Tuesday, January 20, 2009

Integrity Shmintegrity

In yesterday’s New York Times, Tony La Russa made what I thought was an interesting comment about Mark McGwire’s integrity. He said that he had it.

La Russa cited, as an example, the fact that McGwire retired with two years and $30 million left on his contract—without asking for a buyout—because he didn’t think he could be effective anymore.

Was that an admirable thing to do? Sure, of course. I guess. Though, in theory, we shouldn’t think it's that admirable. Because it’s actually just plain old decent. I think we’ve just become so accustomed to dealing with greedy athletes that our standards are low. But, regardless, admirable though the act may have been, one admirable act does not a person with integrity make.

Integrity can be defined as an adherence to moral and ethical principles; soundness of moral character; honesty. And adherence is steady or faithful attachment. So it follows that a man’s integrity can’t be defined by one act. It’s defined by all of his acts.

The bottom line is that the use of performance enhancing drugs—AKA cheating—isn’t an adherence to any kind of moral and ethical principles. And, ultimately, this is the act for which McGwire is currently being barred from the Hall. A person gets into the Hall because of his merit as a player. Apparently, not everyone feels comfortable voting someone in if they feel like he’s come by his merit dishonestly. You see, whether or not McGwire asked for a buyout on the last two years of his contract is sort of beside the point, La Russa.

I understand that for some it can be hard to reconcile the inconsistencies in people’s actions. Let me quote our soon-to-be-former President, who recently said in his farewell address that “good and evil are present in the world and between the two there can be no compromise.” That would appear to be La Russa’s take.

Well, to paraphrase the words of another philosopher, “It may be hard to understand, but compassion and cruelty can reside side by side in the same heart.” OK. So maybe that wasn’t a philosopher as much as it was the epilogue from an episode of Desperate Housewives. (What? I’m not above it.) The principle, however, is sound.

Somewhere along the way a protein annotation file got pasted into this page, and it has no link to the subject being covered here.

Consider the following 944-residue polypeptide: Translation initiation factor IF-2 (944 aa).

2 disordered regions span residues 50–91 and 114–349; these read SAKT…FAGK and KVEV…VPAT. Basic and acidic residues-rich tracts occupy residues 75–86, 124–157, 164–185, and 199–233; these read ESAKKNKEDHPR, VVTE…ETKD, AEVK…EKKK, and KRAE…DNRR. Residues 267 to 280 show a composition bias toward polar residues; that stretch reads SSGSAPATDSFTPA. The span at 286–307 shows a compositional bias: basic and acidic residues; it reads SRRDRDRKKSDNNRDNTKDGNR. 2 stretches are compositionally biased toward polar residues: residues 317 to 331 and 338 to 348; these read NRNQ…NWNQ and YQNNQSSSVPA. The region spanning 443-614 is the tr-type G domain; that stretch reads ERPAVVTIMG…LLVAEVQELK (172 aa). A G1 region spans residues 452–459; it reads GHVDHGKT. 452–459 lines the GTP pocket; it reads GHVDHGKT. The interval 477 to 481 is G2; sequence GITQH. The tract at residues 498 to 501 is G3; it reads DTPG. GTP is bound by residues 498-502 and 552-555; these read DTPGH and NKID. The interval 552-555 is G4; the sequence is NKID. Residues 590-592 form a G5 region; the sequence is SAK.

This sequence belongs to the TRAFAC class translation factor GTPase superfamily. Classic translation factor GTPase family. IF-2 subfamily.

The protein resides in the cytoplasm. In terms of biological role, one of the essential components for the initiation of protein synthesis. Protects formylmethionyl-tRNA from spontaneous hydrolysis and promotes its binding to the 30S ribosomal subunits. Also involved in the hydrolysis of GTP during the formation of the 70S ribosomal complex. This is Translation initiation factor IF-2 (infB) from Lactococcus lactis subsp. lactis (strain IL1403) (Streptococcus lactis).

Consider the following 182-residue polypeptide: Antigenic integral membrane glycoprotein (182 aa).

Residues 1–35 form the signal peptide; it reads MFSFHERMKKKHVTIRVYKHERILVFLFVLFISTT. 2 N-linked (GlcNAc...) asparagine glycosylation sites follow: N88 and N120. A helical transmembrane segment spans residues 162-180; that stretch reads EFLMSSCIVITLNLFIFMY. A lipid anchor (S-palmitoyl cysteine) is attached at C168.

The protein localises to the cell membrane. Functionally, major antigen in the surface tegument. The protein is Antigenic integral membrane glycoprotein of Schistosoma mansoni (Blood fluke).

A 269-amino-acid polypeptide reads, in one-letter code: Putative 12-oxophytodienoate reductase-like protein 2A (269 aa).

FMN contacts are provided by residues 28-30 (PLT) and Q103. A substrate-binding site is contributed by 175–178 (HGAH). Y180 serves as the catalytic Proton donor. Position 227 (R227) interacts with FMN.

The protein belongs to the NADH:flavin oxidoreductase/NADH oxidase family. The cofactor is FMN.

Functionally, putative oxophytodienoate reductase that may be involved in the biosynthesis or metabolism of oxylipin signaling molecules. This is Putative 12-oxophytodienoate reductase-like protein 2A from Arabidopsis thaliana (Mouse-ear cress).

Take, for example, La Russa, who can be, well, a jerk. Who likes to defend the honor of other jerks. (See Bill Belichick.) Who makes public his grievances with players and reporters. (He of course also gets DUI’s, but I’d say that’s less evidence of jerkiness than of a drinking problem.) But then here’s the confusing part: La Russa loves kittens. No, like, really loves them. And also puppies and pretty much everything cute and furry. So much so that he’s a vegetarian and has an animal rescue foundation. As someone who loves most puppies and kittens more than I love most people, this definitely scores some pretty major points with me.

So, then what’s our assessment: good person, bad person? Person with integrity or no integrity?

Perhaps, McGwire’s steroid use—I’m sorry alleged steroid use—is not evidence of a black soul as much as it is evidence of an insane and tragically unrelenting need to excel and be perfect. Just as it’s possible that his decision to retire with two years left on his contract may have been less of the result of an exceptional character as a guilty conscience. I don’t presume to know. The point is that people are complicated, as are their motivations. But that doesn’t matter. The world doesn’t judge us by our motivations but by our actions. And the common perception is that Mark McGwire gave himself an unfair advantage by taking performance enhancing drugs.

So, La Russa, it’s not just about the fact that we’re at odds about our definitions of integrity. It’s about the fact that if McGwire never finds his way to Cooperstown, it won’t be so much about his integrity as it will be about the unfair advantage. I mean, seriously, if it was about integrity, they’d find a way to bar Manny, and I assure you they won’t.

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